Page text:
The U.S.A. was founded as an ongoing political experiment meant to be refined and perfected by ongoing criticism, protest and peaceful dissent. “The preservation of the sacred fire of liberty,” George Washington wrote, “is finally staked, on the experiment entrusted to the hands of the American People.”
In a 1804 letter, Thomas Jefferson wrote: ”No experiment can be more interesting than that we are now trying, and which we trust will end in establishing the fact, that man may be governed by reason and truth. Our first object should therefore be, to leave open to him all the avenues to truth. The most effectual hitherto found, is the freedom of the press. It is therefore, the first shut up by those who fear the investigation of their actions.”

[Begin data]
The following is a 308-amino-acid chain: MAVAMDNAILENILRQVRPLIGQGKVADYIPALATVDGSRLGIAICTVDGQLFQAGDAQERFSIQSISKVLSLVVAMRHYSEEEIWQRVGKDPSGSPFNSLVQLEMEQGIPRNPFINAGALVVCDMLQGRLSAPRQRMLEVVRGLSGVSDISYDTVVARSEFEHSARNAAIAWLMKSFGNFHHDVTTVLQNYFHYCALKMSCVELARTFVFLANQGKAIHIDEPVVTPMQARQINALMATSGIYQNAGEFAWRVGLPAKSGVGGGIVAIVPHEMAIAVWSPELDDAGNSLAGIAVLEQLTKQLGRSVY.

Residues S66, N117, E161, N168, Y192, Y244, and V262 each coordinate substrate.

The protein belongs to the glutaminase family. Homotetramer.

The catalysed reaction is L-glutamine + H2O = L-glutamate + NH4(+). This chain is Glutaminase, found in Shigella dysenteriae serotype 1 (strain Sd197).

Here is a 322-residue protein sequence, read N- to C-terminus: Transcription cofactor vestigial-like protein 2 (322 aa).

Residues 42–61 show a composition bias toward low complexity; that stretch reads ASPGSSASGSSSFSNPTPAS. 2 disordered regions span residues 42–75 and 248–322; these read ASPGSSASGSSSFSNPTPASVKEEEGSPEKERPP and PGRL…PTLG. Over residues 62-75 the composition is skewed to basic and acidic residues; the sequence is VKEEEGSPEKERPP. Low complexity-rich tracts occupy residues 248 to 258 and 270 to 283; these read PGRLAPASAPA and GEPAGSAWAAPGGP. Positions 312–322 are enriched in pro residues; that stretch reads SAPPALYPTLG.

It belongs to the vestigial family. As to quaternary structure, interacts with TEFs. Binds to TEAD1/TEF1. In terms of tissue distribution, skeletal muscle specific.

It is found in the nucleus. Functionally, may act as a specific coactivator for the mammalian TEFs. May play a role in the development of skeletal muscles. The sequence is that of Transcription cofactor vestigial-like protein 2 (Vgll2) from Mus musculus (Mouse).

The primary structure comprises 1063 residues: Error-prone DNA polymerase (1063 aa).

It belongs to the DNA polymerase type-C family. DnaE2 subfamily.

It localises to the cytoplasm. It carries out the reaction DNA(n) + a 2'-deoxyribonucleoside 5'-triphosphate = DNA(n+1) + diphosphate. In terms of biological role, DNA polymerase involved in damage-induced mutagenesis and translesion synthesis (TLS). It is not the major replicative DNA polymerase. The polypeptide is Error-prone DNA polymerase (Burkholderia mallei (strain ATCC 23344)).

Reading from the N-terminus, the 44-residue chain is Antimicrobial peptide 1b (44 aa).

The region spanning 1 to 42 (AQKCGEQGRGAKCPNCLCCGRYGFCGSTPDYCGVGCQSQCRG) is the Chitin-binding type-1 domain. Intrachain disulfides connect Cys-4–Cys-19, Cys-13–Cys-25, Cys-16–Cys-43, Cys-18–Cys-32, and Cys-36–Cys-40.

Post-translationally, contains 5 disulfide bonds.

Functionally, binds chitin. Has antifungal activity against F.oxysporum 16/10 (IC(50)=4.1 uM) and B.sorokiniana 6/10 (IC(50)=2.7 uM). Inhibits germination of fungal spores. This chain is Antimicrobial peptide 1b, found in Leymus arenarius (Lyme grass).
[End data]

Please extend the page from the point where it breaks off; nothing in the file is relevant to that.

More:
Today’s “press” is more fragmented and prevalent now than in Jefferson’s newspaper-centric day. The protesting Razorbacks have taken of advantage of this. They deliberated with Coach Dykes beforehand on the consequences of their actions; they knew word of it would quickly spread on social media and online news sites.
So did Colin Kaepernick, the NFL quarterback who sparked this most recent round of athlete protests by sitting out of a national anthem in an August preseason game. “I am not going to stand up to show pride in a flag for a country that oppresses black people and people of color,” he said afterword.
“To me, this is bigger than football and it would be selfish on my part to look the other way. There are bodies in the street and people getting paid leave and getting away with murder.”